How Support for Abortion Became Kennedy Dogma
Anne Hendershott wrote an intriguing article in the WSJ called "How Support for Abortion Became Kennedy Dogma."
She points out that as recently as 1971, Ted Kennedy wrote to a constituent saying, "When history looks back to this era it should recognize this generation as one which cared about human beings enough to halt the practice of war, to provide a decent living for every family, and to fulfill its responsibility to its children from the very moment of conception."
She goes on to say that in 1964, the Kennedys were coached by Catholic college professors about how they could become pro-abortion without burderniing their consciences.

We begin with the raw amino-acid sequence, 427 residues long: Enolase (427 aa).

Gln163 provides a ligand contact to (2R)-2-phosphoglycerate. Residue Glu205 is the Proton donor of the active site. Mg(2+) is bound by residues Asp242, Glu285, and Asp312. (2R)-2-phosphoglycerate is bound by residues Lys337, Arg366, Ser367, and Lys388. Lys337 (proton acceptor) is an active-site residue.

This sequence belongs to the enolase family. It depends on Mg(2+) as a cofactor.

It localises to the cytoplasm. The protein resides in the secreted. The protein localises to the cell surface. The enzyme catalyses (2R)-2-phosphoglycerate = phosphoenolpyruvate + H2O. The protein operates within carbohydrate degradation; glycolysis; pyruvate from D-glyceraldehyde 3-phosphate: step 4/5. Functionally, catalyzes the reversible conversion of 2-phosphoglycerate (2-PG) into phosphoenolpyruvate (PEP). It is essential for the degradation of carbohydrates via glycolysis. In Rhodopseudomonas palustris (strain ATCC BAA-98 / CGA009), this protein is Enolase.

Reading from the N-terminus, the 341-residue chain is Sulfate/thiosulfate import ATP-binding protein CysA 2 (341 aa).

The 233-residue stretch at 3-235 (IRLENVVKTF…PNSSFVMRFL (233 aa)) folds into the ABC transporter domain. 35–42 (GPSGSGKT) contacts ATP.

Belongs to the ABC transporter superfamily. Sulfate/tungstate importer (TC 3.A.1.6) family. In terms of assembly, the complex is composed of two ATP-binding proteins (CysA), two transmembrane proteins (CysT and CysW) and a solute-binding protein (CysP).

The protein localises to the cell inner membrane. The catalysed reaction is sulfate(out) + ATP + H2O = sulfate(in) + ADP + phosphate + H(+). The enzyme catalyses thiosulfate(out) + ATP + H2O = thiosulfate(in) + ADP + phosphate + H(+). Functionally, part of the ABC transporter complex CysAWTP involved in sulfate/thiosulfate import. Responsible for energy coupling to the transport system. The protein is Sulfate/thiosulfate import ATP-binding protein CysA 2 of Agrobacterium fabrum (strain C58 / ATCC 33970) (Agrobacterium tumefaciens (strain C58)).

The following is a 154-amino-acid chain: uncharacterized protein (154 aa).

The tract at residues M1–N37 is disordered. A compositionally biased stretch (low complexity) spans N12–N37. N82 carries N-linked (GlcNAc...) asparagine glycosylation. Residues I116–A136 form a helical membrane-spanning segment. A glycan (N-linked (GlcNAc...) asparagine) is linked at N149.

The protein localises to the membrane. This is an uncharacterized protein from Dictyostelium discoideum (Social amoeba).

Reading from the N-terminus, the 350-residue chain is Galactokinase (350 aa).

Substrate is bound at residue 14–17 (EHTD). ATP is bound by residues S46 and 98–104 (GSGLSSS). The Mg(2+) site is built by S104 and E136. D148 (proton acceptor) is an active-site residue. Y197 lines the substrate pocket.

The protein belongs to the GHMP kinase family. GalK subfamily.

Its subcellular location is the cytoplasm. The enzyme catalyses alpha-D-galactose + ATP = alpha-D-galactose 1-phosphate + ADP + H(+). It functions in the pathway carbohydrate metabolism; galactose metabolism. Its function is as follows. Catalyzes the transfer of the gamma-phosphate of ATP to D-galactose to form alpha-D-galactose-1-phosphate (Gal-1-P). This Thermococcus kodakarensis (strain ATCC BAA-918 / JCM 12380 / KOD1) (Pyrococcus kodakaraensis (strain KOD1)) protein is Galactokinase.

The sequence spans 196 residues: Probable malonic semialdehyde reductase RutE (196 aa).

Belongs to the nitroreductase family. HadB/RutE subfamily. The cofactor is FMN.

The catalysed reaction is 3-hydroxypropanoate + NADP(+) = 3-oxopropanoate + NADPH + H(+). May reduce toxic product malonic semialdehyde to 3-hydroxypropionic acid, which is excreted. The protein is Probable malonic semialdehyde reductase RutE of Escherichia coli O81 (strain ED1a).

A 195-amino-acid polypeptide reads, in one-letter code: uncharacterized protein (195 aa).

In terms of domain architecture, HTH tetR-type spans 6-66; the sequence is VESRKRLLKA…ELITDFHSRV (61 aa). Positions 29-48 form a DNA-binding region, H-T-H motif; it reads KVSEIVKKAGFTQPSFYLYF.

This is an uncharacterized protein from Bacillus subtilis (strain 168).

She explains that in his book "The Birth of Bioethics," ex-Jesuit priest Albert Jonsen, who was at that meeting with other supposed theologians, and they believed that Catholic politicians could
...tolerate legislation that would permit abortion under certain circumstances if political efforts to repress this moral error led to greater perils to social peace and order.
The theologians worked for a day and a half among ourselves at a nearby hotel. In the evening we answered questions from the Kennedys and the Shrivers. Though the theologians disagreed on many a point, they all concurred on certain basics . . . and that was that a Catholic politician could in good conscience vote in favor of abortion.